Though originally pushed out of rural areas by human expansion, biologists say that coyotes are equally at home in the city. They pose no danger to us so long as we allow them to remain wild. This means not feeding them, being sure to pick up your garbage, and taking pets inside at night. Don’t be so quick to judge an animal that is only surviving. Remember that every species has its part to play, and that designations of good or evil are restricted to those of us with morals and a conscience.

With eyes like lanterns out by the latticed gate,
a future soft-tanned pelt pulls up
and moves to the city, deceitful little trot,
about to whelp and, honey, because the wolves
 
are shot and wildcats museumed and moth-torn,
the city, hareless, knows it’s gone to them; omnivorous
I tell myself, so make yourself their home.
 
 

REFERENCES:

“Agriculture’s Misnamed Agency.” 2013. The New York Times.  Link.

Cart, Julie. 2014. “Congressmen question costs, mission of Wildlife Services agency.” Los Angeles Times. Link.

“Coyote: Canis latrans” by Karen Leona Anderson, from the collection Punish Honey. Buy it here.

The Humane Society. 2013. “Why Killing Coyotes Doesn’t Work.” Link.

Knudson, Tom. 2012.  Wildlife Services’ deadly force opens Pandora’s box of environmental problems.  The Sacramento Bee.

Stolzenburg, William. 2008. Where the Wild Things Were. Bloomsbury.

“Urban Coyote Ecology and Management.” The Cook County, Illinois, Coyote Project. Link.

USDA Publication. 2011. “Coyotes in Towns and Suburbs.” Link.

Way, J G. 2007. Suburban Howls: Tracking the Eastern Coyote in Urban Massachusetts. Dog Ear Publishing, Indianapolis, Ind.

THANKS:

Special thanks to Karen Leona Anderson for permission to use her work.  Please check out her lovely collection of poetry, Punish Honey, available here.  More information on Dr. Anderson is available here.

Weeds where woods once were.

7054248-the-edge-of-forest

“Between forest and field, a threshold
like stepping from a cathedral into the street–
the quality of air alters, an eclipse lifts,
 
boundlessness opens, earth itself retextured
into weeds where woods once were.”
 

Ravi Shankar’s poem “Crossings” describes something quite familiar to us all: the edge of the forest.  The speaker is struck by the clear division between a forest and a field, by how different it feels, even, to step from one to the other, from the cathedral-like hush of the forest under the canopy to the wide-open world of a field.  What Shankar is describing here is, in fact, an ecological phenomenon, one called an ecotone.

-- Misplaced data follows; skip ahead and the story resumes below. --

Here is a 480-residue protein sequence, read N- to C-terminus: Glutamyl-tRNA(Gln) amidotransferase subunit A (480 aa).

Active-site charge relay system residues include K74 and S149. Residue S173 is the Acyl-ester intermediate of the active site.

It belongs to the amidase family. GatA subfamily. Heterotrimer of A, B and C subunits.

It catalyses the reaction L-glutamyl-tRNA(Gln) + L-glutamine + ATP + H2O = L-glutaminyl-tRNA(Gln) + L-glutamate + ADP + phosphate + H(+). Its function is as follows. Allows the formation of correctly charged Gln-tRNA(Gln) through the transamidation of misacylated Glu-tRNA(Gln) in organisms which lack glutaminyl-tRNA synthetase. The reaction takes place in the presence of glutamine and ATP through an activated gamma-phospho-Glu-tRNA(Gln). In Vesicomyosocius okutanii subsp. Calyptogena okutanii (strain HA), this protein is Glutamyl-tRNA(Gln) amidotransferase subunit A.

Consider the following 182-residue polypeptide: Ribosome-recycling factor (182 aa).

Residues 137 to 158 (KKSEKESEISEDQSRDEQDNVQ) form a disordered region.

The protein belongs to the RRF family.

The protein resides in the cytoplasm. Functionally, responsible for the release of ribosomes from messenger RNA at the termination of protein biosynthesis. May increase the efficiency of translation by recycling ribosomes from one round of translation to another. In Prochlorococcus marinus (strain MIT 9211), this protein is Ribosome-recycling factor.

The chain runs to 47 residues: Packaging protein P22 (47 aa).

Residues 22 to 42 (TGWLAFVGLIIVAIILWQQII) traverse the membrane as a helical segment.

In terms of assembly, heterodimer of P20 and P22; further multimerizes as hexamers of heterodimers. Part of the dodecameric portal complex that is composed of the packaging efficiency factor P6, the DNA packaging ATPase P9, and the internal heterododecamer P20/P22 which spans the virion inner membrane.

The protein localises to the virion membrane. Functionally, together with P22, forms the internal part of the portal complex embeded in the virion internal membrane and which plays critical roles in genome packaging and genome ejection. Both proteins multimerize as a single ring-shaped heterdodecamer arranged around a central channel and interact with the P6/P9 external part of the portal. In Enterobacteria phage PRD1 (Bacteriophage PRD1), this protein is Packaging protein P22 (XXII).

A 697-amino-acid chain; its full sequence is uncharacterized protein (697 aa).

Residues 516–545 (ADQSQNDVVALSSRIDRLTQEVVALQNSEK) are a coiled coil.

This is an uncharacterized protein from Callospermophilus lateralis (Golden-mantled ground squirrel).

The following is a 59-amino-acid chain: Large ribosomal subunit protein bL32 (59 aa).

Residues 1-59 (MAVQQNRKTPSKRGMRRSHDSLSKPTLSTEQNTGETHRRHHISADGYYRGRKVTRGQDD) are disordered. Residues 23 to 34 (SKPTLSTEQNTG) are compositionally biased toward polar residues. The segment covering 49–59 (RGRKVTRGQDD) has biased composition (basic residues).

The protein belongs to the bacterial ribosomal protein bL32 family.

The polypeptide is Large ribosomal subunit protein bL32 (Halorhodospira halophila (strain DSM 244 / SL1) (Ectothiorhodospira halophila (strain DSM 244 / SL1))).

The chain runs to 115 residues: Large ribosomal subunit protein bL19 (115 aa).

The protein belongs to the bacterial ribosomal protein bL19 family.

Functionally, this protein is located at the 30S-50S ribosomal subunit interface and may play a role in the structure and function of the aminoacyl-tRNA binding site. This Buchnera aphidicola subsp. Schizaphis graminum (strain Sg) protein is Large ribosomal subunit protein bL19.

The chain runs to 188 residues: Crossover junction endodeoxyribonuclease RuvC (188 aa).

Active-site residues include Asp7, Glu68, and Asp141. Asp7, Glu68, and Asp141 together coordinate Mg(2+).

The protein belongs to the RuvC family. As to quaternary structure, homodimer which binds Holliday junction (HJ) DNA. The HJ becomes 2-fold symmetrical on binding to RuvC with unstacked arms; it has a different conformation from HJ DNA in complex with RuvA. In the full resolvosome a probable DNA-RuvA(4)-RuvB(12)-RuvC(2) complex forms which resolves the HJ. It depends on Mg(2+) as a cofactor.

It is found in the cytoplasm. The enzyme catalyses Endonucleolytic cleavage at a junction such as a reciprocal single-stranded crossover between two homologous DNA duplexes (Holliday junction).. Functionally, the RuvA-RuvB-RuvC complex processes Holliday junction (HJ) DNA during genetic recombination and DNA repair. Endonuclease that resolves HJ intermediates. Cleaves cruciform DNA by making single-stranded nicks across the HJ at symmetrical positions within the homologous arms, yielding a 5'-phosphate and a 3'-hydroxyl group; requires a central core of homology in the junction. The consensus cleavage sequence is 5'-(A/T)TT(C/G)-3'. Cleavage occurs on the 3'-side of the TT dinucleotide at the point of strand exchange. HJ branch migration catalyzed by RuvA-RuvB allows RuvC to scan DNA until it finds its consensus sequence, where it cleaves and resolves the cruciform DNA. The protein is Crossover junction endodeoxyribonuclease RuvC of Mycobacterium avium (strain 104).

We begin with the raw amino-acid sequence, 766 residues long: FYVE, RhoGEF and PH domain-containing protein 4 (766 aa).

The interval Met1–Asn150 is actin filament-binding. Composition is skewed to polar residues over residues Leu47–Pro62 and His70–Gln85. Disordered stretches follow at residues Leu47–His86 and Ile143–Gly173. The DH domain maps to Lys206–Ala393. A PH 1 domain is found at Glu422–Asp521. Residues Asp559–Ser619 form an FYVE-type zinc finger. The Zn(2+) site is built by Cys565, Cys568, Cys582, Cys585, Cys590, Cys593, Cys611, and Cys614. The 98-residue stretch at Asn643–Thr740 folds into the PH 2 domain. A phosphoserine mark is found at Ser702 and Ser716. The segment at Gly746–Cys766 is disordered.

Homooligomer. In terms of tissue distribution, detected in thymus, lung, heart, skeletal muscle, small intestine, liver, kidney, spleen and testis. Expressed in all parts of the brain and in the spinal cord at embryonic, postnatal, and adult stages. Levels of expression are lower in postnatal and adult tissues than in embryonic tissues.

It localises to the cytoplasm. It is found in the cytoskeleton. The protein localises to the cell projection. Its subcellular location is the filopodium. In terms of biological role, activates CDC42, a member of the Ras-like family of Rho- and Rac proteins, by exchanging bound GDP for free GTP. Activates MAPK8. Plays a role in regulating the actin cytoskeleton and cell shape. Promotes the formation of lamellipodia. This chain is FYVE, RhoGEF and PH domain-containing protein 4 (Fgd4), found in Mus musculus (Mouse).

An ecotone is a transition between two biomes and can be regional (such as between an entire forest and grassland ecosystems) or local (such as the line between a forest and a field).  The name comes from the Greek  words oikos, meaning household or place to live (“ecology” is the study of the place you live!) and tonos, or tension.  So an ecotone is a place where two environments are in tension.

The most interesting part of an ecotone is how it allows for blending of the different organismal communities.  On either side of the boundary, species in competition extend as far as they can before succumbing to other species.  The influence of these two communities on each other is called the edge effect.  Some species actually specialize in ecotonal regions, using this transitional area for foraging, courtship, or nesting.

Terrestrial environments are not the only ones in which we can experience Shankar’s “threshold” between biomes.  There are also land-to-water ecotones, such as marshes or wetlands, and strictly aquatic ecotones, such as estuaries, where a river meets the sea.  Perhaps in these more dramatic transitions it is easier to see how some species can thrive in this unique habitat.

Even without knowing the biology behind ecotones, it is possible to sense the tension inherent in this boundary.  When hiking on a hot summer day, when the trail leads into a forest it’s like an exhalation.  We, as animals, sense the natural world much more acutely than society would like us to believe.  Ravi Shankar, using the skills of the poet to express what the rest of us cannot verbalize, notes this feeling, writing:

Even planes of motion shift from vertical
 
navigation to horizontal quiescence:
there’s a standing invitation to lie back
as sky’s unpredictable theater proceeds.
 
Suspended in this ephemeral moment
after leaving a forest, before entering